Fern Mallis: Godmother Of New York Fashion
Fern Mallis may be the fashion world’s most important person you’ve never heard of. Until now. As the creator of “7th on Sixth” in 1993, Mallis, like a masterful ringmaster, managed to harness the leaders of American fashion under one main tent. The event—later called New York Fashion Week—would forever change the landscape of American fashion by centralizing and remodeling the way American fashion designers “show,” giving them a leg up, thereby enabling them to compete with European designers. The impact would be felt on a global scale, forever changing the fashion business by paving the way for fashion weeks in Miami, Los Angeles, Berlin, Moscow, Mumbai, Sydney and Melbourne. Mallis, who’s now an in-demand consultant, is wickedly funny, smart as a whip and fully dedicated to her many passions. Her energy, passion and determination have made Mallis an undisputed industry icon.
Considered a fashion maverick—a designation she received from the American Apparel & Footwear Association—Mallis influenced or helped create many of the organizations that are now cultural mainstays, including Fashion Targets Breast Cancer, a group that generates more than $100 million in donations. She is also a founding board member of DIFFA (Design Industries Foundation Fighting Aids), has served on the board of The Partnership for the Homeless and has been instrumental in the creation and success of the Heart Truth’s Red Dress Collection befitting research for heart disease in women. Fern’s a busy woman with a huge heart.
To witness this bundle of kinetic energy in action is to witness corporate competence. The patented Fern Mallis approach begins with tackling every task in front of her with relentless focus and superhuman vigor and never falling for the complacency of a been-there-done-that attitude.
But what makes Fern Mallis a living legend in a world that doesn’t hand out accolades freely—and the reason the likes of Anna Wintour and Diane von Furstenberg have her phone number on speed dial—is simply that she “gets it done.” Mallis’ word is golden, and her joie de vivre is infectious. In the often prickly, highfalutin’, Mean Girls world that is couture fashion, it’s reassuring to know that Fern Mallis is still minding the store. Without Fern Mallis, there wouldn’t be a New York Fashion Week. And that’s why the lady is a giant. A fashion giant.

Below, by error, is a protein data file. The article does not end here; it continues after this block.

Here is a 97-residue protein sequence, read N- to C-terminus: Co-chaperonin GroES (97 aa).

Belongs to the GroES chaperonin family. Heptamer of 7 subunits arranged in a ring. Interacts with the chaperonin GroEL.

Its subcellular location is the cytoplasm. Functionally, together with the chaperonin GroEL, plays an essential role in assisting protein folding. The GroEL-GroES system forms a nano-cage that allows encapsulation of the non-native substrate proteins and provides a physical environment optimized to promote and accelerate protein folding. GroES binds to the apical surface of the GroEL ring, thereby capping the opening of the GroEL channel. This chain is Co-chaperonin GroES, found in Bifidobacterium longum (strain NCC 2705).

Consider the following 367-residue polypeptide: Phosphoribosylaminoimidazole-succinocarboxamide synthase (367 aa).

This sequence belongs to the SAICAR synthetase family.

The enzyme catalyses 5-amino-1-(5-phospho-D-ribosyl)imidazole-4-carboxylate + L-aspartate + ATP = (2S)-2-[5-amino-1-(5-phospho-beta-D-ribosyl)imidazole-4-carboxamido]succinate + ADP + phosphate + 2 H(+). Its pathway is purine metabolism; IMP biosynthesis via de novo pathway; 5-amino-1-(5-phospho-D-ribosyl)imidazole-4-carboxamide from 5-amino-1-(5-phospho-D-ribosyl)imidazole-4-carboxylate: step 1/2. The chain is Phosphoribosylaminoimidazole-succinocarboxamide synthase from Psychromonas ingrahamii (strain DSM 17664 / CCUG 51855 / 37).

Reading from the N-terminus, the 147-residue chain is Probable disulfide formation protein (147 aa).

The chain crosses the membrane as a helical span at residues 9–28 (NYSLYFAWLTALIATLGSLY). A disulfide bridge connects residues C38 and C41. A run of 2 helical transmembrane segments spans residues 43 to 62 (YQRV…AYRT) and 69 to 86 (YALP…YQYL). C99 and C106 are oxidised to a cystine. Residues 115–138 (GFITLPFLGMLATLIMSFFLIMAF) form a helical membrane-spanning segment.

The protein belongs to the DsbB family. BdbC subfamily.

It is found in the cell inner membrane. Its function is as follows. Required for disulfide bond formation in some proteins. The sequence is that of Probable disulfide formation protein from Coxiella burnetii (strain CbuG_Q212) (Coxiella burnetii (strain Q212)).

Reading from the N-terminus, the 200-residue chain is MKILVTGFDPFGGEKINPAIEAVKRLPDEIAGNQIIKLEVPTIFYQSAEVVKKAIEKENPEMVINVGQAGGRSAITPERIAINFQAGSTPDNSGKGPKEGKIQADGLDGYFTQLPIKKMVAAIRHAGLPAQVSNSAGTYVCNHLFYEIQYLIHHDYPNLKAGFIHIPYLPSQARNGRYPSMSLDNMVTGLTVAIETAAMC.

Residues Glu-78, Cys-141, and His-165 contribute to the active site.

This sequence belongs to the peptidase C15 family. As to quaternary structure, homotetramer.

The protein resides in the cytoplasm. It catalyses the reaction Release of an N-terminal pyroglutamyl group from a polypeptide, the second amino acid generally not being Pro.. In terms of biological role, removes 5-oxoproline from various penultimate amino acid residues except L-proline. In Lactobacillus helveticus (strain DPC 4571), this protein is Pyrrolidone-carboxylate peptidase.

As the creator of New York Fashion Week, what surprises you the most about its current execution?
It’s interesting to me how [New York] Fashion Week has become a social and cultural phenomenon. Everything waits for Fashion Week to open: new clubs, stores, restaurants and so forth. It’s now so much more than just fashion shows.
What are the differences in the fashion industry now, compared to when you started New York Fashion Week two decades ago?
The biggest changes are in the technology—no one had a digital camera when we started, no less a phone that took pictures. Now, everyone attending a show tweets and pins and posts images and blogs and comments on whatever they see—they’re all so busy, they barely look at the clothes. Today, no one has to wait for the few fashion leaders in the media to tell us what we’ve seen. The immediacy of the shows is frightening, and fashion shows have become “content.”
Who are the biggest divas, fashion designers or supermodels?
I’d say maybe the press and VIPs who sit in the front rows.
Your philanthropic endeavors are staggering—battling AIDs, breast cancer, homelessness, at-risk students—why are they all so important to you?
It just makes good sense to use the positive energy of the fashion industry and its creativity to give back, and it’s the right thing to do, and it’s good business as well. Listen, when we all experience our friends and colleagues dying, how could you not do something?
Your house is on fire. Tell me, what do you grab first?
Easy—my cat, Dimples.